18. A tray as recited in claim 17 wherein said tray is formed of an insulating, dimensionally stable molded thermoplastic material having a conductive filler.
19. A tray as recited in claim 18 wherein said thermoplastic material is taken from the group consisting of styrenes, polyether sulfones, polyether imides, polyaeryl sulfones and polyesters and said conductive filler is taken from the group consisting of carbon and aluminum.
20. A tray as recited in claim 17 wherein outer framework beam portions define the outer periphery of said tray, each of said outer beam portions having complementary structures for enabling tray stacking.
Description
BACKGROUND OF THE INVENTION

1. Field of the Invention

This invention generally relates to integrated circuits and more specifically to devices for the storage and transport of such integrated circuits.

2. Description of Related Art

The storage and transportation of semiconductor components have become important considerations in the production of electronic assemblies, especially as semiconductor components have matured from inexpensive, elementary circuit elements into expensive, sophisticated, complex circuit components. As these components have grown in complexity, they have become more susceptible to damage from a number of external influences, such as mechanical shock and discharges of accumulated electrostatic charge. Consequently, there have been many changes in the transportation, assembly and testing procedures that in electronic assembly production facilities utilize. Such procedures, when properly implemented, now contribute significantly to the success of such electronic assembly facilities.

U.S. Pat. No. 5,103,976 to Murphy and assigned to the same assignee as this application discloses a tray for integrated circuits with supporting ribs. This tray is adapted for carrying a plurality of PGA integrated circuit components. As known, a pin grid array (PGA) integrated circuit component typically has a thin planar housing of a ceramic or other material for containing a semiconductor substrate and related circuitry. Terminal pins extend perpendicularly to one planar surface of the housing. The terminal pins define an array or matrix of columns and rows with an industry-standard spacing. Currently the spacing is 0.1 inch. PGA integrate circuit components come in myriad sizes that are defined alternatively by the size of the housing (from a 1-inch square to a 2.5-inch square) or by the size of the matrix (from a 99 terminal pin matrix to a 2525 terminal pin matrix).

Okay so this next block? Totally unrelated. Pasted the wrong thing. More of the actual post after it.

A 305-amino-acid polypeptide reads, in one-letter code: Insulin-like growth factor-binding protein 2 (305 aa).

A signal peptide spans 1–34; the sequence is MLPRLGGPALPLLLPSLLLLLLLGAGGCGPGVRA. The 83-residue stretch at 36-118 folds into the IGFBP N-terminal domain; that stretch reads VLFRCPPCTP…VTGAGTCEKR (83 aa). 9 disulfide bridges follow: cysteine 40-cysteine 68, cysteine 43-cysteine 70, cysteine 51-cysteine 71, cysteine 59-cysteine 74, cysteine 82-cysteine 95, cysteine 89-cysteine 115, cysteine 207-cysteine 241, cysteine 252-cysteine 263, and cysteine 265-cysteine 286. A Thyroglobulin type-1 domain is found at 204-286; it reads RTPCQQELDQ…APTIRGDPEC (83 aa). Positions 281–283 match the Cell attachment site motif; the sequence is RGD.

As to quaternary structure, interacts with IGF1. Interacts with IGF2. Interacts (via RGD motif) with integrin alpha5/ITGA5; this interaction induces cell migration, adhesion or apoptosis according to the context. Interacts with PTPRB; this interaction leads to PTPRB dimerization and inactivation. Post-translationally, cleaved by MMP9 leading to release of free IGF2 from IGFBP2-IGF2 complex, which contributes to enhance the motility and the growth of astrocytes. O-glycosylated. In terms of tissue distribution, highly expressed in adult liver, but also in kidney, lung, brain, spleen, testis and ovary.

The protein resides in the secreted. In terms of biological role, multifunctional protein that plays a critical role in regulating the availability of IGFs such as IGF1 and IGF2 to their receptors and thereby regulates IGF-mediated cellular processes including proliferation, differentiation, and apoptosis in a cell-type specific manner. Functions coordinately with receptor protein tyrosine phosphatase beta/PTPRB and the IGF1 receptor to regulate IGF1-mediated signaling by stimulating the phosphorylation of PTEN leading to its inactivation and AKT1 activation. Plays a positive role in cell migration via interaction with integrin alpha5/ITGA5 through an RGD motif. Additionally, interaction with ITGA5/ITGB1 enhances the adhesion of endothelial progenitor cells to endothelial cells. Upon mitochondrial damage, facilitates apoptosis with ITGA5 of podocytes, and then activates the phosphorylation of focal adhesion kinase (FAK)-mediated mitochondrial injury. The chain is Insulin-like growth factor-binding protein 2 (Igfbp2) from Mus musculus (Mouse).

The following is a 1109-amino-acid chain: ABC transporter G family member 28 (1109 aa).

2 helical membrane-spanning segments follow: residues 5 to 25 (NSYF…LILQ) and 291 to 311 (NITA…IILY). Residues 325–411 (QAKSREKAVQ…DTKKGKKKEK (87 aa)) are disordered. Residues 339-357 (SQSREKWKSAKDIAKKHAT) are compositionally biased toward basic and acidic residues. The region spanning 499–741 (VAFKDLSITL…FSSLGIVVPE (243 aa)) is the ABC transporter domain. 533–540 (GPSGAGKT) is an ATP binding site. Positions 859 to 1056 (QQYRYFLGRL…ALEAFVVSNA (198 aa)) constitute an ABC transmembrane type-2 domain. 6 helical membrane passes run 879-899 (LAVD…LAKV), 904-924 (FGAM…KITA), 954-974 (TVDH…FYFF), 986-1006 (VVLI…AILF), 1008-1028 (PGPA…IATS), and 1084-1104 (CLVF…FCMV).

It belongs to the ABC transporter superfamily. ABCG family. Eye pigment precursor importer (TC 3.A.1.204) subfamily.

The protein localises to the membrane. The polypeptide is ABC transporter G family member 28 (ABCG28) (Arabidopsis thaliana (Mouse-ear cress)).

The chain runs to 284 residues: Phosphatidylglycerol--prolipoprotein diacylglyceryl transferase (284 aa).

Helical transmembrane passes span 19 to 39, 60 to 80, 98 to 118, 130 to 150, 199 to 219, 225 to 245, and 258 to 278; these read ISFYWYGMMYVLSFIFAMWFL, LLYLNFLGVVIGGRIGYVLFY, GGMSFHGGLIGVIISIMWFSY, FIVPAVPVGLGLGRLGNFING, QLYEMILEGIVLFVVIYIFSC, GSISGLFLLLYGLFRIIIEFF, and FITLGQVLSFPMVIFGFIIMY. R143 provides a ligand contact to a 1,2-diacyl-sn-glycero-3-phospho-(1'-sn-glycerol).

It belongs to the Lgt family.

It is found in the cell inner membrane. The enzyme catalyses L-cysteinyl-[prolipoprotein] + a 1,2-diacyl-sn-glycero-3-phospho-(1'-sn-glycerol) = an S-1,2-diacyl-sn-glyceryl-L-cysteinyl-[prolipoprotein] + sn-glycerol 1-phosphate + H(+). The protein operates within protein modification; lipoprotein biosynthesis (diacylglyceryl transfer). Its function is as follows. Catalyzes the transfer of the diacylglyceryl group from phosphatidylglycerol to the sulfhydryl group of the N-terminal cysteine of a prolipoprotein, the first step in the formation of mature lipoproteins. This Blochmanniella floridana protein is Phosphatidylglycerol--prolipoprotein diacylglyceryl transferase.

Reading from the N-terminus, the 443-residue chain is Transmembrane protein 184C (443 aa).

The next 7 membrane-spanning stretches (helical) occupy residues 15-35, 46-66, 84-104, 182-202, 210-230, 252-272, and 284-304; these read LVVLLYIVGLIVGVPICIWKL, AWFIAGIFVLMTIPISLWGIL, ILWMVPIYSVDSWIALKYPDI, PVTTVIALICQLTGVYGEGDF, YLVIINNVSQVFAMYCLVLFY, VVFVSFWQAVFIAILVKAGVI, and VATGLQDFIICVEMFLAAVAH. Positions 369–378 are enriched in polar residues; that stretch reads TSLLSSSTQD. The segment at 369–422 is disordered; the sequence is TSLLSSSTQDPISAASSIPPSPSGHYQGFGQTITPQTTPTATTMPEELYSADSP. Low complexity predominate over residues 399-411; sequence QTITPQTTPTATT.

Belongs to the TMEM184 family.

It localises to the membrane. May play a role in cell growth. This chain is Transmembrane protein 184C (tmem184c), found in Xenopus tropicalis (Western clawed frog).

The foregoing U.S. Pat. No. 5,103,976 discloses a tray for storing and transporting multiple pin grid array circuit components. The tray has a lattice framework that defines discrete storage pocket areas. Each storage pocket area comprises a base support that spans portions of the framework and includes upstanding ribs that engage the integrated circuit component. Depending terminal pins from the housing lie between individual ones of the upstanding ribs and the ribs engage the bottom of the housing to support the integrated circuit.

As such integrated circuits are typically manually loaded into a tray, U.S. Pat. No. 5,103,976 also discloses a template that can be placed over the top of the tray storage pocket areas to assist in aligning the PGA integrated circuit with the ribs thereby to minimize damage. Thus this structure additionally precisely locates the terminal pins with respect to the tray to facilitate a robotic handling that is typically used when an integrated circuit is removed from the tray and inserted in an electronic component.

More recently a new integrated circuit component, known as a "staggered chip", has become popular. Like a PGA integrated circuit component, it comprises a thin planar housing of a ceramic or other material for containing a semi-conductor substrate and related circuitry. Terminal pins extend perpendicularly through the planar surface of the housing. In the staggered integrated circuit, the pins are localized to bands at the periphery of the integrated circuit chip in a plurality of rows with the pins in adjacent rows being offset by one-half pin spacing, typical pin spacing being 0.10 inch. Moreover the staggered integrated circuit has large volumes of a given physical size.